Today had a pun-based theme with movie references. Pretty much my jam.
65A Led astray … or like the films at 19-, 25-, 40- and 57-Across?: MISDIRECTED.
19A Jim Sheridan gives Daniel Day-Lewis nothing to work with in this Irish dramedy (1989): MYRIGHTFOOT. Right is wrong. Left is right. My Left Foot. 25A Rian Johnson helms this snoozer of a whodunit starring Daniel Craig (2019): KNIVESIN. In is wrong. Out is right. Knives Out. 40A Elia Kazan bungles this John Steinbeck novel adaptation (1955): WESTOFEDEN. West is wrong. East is right. East of Eden. 57A Anne Fletcher misses the mark with this first film in a dance franchise (2006): STEPDOWN. Down is wrong. Up is right. Step Up.
I finished this one in a phone-and-computer combo 18:32.
Hot, hot day in LA. First day of California’s reopening. Wow! And at the same time, Spectrum decided to be garbage all day. Not at all moments. But like 90-second outages at random intervals. It’s just long enough for it to make everything stop working and long enough where there’s a question as to whether it’s worth putting up with the slower speed of a hotspot from my phone.
Also I got notified that I have 500 likes of my posts! Cool! Thanks, everyone!
Yesterday I missed DROLL, FALLOFF, ODDBALL, OFFLOAD, and ROLLBAR.
BOLA: (especially in South America) a weapon consisting of a number of balls connected by strong cord, which when thrown entangles the limbs of the quarry. DOLOR: literary A state of great sorrow or distress.
fem. proper name, from Spanish Maria de los Dolores, literally “Mary of the Sorrows,” from plural of dolor, from Latin dolor “pain, sorrow,” perhaps from PIE root *delh- “to chop” “under the assumption than ‘pain’ was expressed by the feeling of ‘being torn apart'” [de Vaan].
LARBOARD: archaic term for port(as opposed to starboard).
Letters: Final score: 19 word for 96 points. Genius minimum: First word: BUOYANT. Last word: BOOTY. Pangram: BUOYANT.
My friend Daniel told me this joke years ago: “How can you tell if an ant is male or female? [OK, how CAN you tell?] You put it in water. If it sinks, it’s a girl, and if it floats, it’s a boy-ant.” We were in our late-20s when he told me this joke.
Today is supposed to be very, very hot. I still have extra water bottles in the freezer in preparation for a loss of power. I hope it doesn’t come. Instead, Spectrum has decided to be unreliable since last night, so that’s been a blast.
With the wind and dryness, it will be like living in a convection oven. We’ll live with fans as long as makes sense, but then the air conditioner is going on for absolute certain.
I pulled out 9D Tex-Mex offering that lacks a crunch: SOFTTACO because Calah makes these amazing soft tacos. Sometimes she uses ground beef. Sometimes she uses brisket. Slow cooked with onions and other stuff. Then fresh, homemade guac. I’m salivating right now thinking of them.
The theme of this puzzle is something near and dear to many millennials.
20A Unchangeable: WRITTENINSTONE. 34A Dressy floor-length garment: OPERACLOAK. 41A Something a kid might blow right through: BUBBLEWAND.
51A Set of legendary objects from the Harry Potter series found at the ends of 20-, 34- and 41-Across: DEATHLYHALLOWS.
STONE, CLOAK, WAND.
Now, I have read through the fourth book in the series, but I got through the Goblet of Fire right after it was released. I haven’t read past it, I haven’t seen the movies, and I didn’t get past the first few pages of The Sorcerer’s Stone in the early days of COVID.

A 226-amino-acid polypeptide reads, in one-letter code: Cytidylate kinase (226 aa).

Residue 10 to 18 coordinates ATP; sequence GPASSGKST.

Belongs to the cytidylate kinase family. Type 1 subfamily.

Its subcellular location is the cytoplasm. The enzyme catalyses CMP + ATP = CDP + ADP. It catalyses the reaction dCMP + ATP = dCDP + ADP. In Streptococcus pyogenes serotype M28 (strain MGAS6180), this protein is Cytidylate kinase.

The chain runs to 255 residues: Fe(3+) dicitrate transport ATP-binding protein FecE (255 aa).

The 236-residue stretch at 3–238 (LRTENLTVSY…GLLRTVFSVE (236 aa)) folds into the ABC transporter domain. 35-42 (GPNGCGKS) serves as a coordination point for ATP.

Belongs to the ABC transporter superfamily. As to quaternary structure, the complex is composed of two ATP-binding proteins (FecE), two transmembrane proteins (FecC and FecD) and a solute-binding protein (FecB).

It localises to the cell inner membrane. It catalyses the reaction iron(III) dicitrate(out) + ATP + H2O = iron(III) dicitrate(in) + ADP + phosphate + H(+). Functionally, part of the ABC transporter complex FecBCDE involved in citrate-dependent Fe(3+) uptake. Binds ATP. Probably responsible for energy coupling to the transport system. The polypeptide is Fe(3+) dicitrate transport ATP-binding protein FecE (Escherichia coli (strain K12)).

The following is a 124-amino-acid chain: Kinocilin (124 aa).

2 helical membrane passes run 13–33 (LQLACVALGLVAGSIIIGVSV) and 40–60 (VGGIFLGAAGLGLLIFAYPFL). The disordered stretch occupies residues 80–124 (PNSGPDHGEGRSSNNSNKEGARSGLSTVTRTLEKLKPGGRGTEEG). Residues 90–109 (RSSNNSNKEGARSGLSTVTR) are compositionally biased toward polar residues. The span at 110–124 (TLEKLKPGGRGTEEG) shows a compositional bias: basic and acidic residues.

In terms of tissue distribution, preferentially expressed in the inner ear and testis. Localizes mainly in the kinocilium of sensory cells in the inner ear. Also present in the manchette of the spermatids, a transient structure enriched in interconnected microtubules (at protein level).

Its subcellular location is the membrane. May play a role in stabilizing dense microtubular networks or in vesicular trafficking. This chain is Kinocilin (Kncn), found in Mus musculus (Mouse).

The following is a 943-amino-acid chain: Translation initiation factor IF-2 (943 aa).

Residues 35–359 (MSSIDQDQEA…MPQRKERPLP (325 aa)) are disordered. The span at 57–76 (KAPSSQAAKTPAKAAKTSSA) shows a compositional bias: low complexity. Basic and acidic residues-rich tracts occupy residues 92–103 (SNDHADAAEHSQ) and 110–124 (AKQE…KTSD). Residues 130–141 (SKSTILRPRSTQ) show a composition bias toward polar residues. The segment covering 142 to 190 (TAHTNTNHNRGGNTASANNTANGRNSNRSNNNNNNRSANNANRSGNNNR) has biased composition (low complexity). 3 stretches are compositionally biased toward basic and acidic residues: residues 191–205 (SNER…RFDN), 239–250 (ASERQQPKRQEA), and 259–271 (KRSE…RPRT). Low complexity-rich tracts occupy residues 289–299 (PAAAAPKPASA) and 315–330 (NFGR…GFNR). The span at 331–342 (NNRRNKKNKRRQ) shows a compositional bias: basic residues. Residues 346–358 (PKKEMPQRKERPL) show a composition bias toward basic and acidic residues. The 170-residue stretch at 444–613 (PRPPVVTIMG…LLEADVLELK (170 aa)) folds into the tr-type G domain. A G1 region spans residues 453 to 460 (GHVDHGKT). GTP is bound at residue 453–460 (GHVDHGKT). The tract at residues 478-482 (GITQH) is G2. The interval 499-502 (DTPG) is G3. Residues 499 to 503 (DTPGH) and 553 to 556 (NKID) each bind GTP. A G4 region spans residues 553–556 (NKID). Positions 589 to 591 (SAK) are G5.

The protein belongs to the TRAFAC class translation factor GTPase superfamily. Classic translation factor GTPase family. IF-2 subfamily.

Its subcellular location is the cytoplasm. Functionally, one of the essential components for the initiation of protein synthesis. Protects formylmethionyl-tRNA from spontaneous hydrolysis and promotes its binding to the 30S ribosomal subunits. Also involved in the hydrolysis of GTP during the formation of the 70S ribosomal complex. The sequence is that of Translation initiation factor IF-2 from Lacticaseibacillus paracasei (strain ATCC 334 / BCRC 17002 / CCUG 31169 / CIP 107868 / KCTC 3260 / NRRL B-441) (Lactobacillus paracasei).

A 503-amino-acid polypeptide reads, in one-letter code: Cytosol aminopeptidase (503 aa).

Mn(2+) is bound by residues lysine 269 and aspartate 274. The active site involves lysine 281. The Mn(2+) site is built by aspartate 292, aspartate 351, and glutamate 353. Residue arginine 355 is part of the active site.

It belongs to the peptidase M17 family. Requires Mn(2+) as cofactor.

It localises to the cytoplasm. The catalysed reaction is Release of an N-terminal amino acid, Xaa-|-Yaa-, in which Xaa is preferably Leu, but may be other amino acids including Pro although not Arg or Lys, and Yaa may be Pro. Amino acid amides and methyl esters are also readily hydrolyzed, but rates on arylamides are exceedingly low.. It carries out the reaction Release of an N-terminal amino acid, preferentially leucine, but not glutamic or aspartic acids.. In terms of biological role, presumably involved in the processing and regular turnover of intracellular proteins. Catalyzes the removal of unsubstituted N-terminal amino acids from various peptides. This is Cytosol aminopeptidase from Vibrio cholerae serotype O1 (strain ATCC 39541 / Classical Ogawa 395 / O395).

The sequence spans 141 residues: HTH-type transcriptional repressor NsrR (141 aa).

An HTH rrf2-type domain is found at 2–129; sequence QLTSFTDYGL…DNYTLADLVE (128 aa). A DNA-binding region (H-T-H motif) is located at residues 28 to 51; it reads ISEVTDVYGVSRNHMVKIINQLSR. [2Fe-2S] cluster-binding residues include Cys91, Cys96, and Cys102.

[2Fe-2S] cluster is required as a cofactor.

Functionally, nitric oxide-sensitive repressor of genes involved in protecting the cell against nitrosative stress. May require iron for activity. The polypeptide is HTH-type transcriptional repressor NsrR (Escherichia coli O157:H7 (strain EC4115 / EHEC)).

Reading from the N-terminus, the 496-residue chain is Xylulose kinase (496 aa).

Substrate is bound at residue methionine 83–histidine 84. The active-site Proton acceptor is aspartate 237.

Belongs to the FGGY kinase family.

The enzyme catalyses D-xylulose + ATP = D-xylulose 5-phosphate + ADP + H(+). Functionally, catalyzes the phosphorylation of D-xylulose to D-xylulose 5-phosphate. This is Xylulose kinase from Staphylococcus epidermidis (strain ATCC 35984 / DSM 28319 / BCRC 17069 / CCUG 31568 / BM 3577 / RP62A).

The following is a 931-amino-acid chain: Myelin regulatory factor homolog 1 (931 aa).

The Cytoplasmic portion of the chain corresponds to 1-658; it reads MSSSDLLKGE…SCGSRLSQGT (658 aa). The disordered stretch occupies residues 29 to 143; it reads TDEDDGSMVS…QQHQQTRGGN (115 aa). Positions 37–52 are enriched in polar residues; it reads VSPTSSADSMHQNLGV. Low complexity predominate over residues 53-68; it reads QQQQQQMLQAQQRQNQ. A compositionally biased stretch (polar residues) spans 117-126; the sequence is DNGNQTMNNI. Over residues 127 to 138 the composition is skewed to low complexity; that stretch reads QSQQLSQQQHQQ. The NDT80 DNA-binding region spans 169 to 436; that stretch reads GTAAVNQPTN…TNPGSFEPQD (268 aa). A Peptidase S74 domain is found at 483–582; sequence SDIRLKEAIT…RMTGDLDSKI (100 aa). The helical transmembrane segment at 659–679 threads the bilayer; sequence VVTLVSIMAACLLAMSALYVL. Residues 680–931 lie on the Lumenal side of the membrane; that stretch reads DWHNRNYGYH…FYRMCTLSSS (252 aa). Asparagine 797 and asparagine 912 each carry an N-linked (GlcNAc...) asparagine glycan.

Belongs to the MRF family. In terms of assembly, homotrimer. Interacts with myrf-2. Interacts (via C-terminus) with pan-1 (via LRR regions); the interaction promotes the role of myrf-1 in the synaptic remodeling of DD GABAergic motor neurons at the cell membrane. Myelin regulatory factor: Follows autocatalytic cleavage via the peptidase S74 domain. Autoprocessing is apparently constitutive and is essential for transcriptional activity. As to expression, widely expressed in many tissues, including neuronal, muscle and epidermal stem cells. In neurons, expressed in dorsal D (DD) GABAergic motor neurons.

I finished this one in 7:36 while watching The Amazing Race with Calah Monday night.
These two oak tables were going to be a challenge. The first challenge was to get to the oak.
Table 1: 1/4-sheet palm sander.
Definitely a rough time.
The main board of the table started out pretty gross. I mean it wasn’t the worst I’ve dealt with, but it was bad. Water damage was the main issue. It looked like a potted plant lived on it, and then either smaller flowers or tea.
After 18 minutes of sanding. I was making some considerable headway.
There was still clearly more to do.
I kept going, and almost 10 minutes later
I think this water stain is the worst I’d dealt with. The prior step-up end table project also had some crazy water stains, but those were manageable. I wasn’t sure what would happen with these.
Let’s switch over to the the other table.
Table 2: Random Orbital Sander
But first a little bit about the sander and the sandpaper.
I had waited for the DeWalt sander to go on sale on Amazon. When it did, I got it. But the sandpaper for a random orbital sander is different from the sandpaper for a 1/4 sheet palm sander.
After some research, I came across the 3M Pro Grade sandpaper that claimed not to clog. Also that it had grit of varying size and sharpness, so rather than 80-grit, there was 80+. I got a variety pack.
It says not for retail sale on the real box, too. I don’t understand. That’s amazon for you.
I expected the random orbital sander to be much more powerful at removing material. And it was.
Water stains not as bad. Could be easy!
Four minutes of progress with the 80+.
Eight minutes in, and I saw stains I hadn’t seen before. Including a familiar big circle! Another potted plant or flowerpot, I imagine.
At the 30-minute mark, the DeWalt random orbital sander with 3M Pro Grade 80+ sandpaper had blown away the DeWalt 1/4-sheet palm sander with 3M regular 60-grit.
And the amazing thing after an hour of use:
How is there no clogging? I’d swapped out the 60-girt numerous times at this point.
The other surprise: It was never oak. I’m working with maple!
I like maple better, anyway.
More next week!
Note: This post is a little lighter on text. I’ve been struggling with WordPress to get captions back on my photos. No luck just yet, but that has eaten up a lot of time. More cool stuff later.